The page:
Accepting the award for “Best Frugality Blog of 2017”

In October we went on what was our last airplane trip ever. For the rest of our lives. Ok I jest, but the mere thought of traveling with both a toddler and an infant sends me into near-paralytic spasms of stress. So I think it’s safe to say we won’t be traveling for awhile after Babywoods #2 makes her debut this February ;).

We’ve traveled quite a bit with Babywoods #1 and she’s an excellent little plane rider (loves the flight safety card and in-flight magazine far more than the games, books, and toys I judiciously cram into our carry-on backpack), but it’s still quite a process to coordinate, pack, plan, and then execute plane travel with a small person. That being said, we greatly enjoyed our October trip to North Carolina to visit Mr. Frugalwoods’ parents, sister, aunt, and uncle!

Then we REALLY enjoyed the part where we left Babywoods with her grandparents for a few days while Mr. FW and I jetted off to Texas to attend FinCon, which is the annual personal finance conference. While there, I was deeply honored to be awarded “Best Frugality Blog” for the second year in a row! Frugalwoods was also in Glamour Magazine and on NBC’s website in October, so it was a busy month in our frugal corner of the world.

Our low-key Halloween

We celebrated Halloween with my in-laws, which entailed our ideal version of trick-or-treating: we dressed up Babywoods (and my in-laws’ dog, because dogs are for dressing up) in their costumes and had our own mini parade around their neighborhood. No door knocking and no candy (no reason to give candy to a two-year-old!), which suited us just fine. Hilarious, low key, and cheap.

In a continuation of our winter preparations, we had our chimney swept and inspected this month. A worthy expense since we heat our home with our woodstove and chimney fires are a real bad thing. However, after carefully observing the process this year, we both fairly confident we can insource this task next year. We are fortunate to have a modern, efficient stove, which means there was actually very little residue in our lined chimney and not much to sweep out. This’ll be a good project to tackle next fall and, if we fail, we can always call the chimney sweep professionals again!

The rest of our October was filled with the wonder that is fall on the homestead, all of which I’ll chronicle in my next installment of This Month On The Homestead (spoiler alert: there’s homemade cider involved… ).

Credits Cards: How We Buy Everything

Mr. Frugalwoods and I purchase everything we possibly can with credit cards for several reasons:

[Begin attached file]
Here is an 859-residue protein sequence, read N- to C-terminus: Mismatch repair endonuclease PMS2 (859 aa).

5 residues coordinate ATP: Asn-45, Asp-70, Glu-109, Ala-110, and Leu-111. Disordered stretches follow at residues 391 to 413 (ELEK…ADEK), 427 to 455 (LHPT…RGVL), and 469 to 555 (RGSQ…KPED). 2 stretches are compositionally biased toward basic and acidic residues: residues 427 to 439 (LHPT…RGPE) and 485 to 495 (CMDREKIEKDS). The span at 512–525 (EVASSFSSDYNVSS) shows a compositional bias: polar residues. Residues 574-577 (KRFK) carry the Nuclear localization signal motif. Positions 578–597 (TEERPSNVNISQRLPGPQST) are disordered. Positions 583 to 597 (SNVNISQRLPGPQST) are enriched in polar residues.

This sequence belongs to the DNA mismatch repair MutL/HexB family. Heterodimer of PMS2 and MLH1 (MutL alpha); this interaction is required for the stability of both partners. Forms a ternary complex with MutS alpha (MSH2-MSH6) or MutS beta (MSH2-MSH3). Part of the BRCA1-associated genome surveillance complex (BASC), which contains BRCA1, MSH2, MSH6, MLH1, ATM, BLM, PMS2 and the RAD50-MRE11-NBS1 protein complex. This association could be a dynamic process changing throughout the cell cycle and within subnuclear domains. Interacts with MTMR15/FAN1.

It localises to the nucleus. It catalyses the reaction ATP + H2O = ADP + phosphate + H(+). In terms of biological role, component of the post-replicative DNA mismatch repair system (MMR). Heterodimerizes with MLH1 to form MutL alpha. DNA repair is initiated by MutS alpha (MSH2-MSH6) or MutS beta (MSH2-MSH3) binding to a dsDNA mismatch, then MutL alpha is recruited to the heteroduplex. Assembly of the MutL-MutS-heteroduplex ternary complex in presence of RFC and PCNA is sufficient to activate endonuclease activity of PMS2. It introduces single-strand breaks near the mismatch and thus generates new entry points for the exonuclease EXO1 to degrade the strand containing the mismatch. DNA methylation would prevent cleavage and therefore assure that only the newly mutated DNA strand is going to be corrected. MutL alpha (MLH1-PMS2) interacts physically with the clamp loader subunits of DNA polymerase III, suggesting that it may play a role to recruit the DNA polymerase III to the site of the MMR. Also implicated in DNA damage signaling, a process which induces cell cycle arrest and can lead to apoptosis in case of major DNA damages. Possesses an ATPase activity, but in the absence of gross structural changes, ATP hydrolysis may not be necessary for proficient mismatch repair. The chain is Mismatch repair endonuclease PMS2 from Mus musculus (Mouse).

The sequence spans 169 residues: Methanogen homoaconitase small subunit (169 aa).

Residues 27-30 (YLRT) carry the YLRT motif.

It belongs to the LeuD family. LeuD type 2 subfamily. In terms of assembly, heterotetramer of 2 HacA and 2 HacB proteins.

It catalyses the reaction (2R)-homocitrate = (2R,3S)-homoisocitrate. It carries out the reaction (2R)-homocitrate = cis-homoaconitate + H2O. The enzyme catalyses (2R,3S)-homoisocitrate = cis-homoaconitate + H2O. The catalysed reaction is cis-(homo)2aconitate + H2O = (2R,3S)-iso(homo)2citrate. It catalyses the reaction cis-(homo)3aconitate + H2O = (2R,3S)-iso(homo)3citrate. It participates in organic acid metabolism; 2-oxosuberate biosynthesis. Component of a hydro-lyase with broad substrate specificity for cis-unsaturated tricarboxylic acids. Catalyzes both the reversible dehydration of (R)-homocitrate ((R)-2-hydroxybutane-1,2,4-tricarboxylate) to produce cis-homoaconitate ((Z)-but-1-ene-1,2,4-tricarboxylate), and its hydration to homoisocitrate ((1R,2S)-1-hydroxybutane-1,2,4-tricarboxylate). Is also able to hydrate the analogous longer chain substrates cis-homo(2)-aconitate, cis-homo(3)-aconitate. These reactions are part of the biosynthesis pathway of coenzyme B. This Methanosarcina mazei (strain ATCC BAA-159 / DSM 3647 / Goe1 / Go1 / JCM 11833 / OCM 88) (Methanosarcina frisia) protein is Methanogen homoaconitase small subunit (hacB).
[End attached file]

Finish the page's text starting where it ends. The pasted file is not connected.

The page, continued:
1. It’s easier to track expenses. No guesswork over where that random $20 bill went; it all shows up in our monthly expense report from Personal Capital. This prompts me to spend less money because I KNOW I’m going to see every expense in detail at the end of each month.
  2. We get rewards. Who doesn’t like rewards? Credit card rewards are a simple way to get something for nothing. Through the cards we use, Mr. FW and I get cash back as well as hotel and airline points just for buying things we were going to buy anyway.
  3. We build our credit. Since Mr. FW and I don’t carry any debt other than our mortgages, having several credit cards open for many years (which are fully paid off every month) has greatly helped our credit scores. By the way, it’s a dirty, dirty myth that carrying a balance on your credit card helps your credit score–IT DOES NOT. Paying your cards off IN FULL every month and keeping them open for many years, however, does help your score.
View of the barn in October

If you’re interested in opening a credit card, I highly recommend using this site to search for a card that’ll best fit your needs. And if you’re interested in travel rewards cards specifically, check out this list curated by my friend Brad from Travel Miles 101. I respect Brad’s work in the travel rewards space and I trust his advice on which cards will reap the best benefits.

Huge caveat to credit card usage: you MUST pay your credit card bills in full every single month, with no exceptions. If you’re concerned about your ability to do this, or think that using credit cards might prompt you to spend more money, then credit cards are not for you–stick with using a debit card and/or cash. But if you have no problem paying that bill in full every month? I recommend you credit card away, my friend!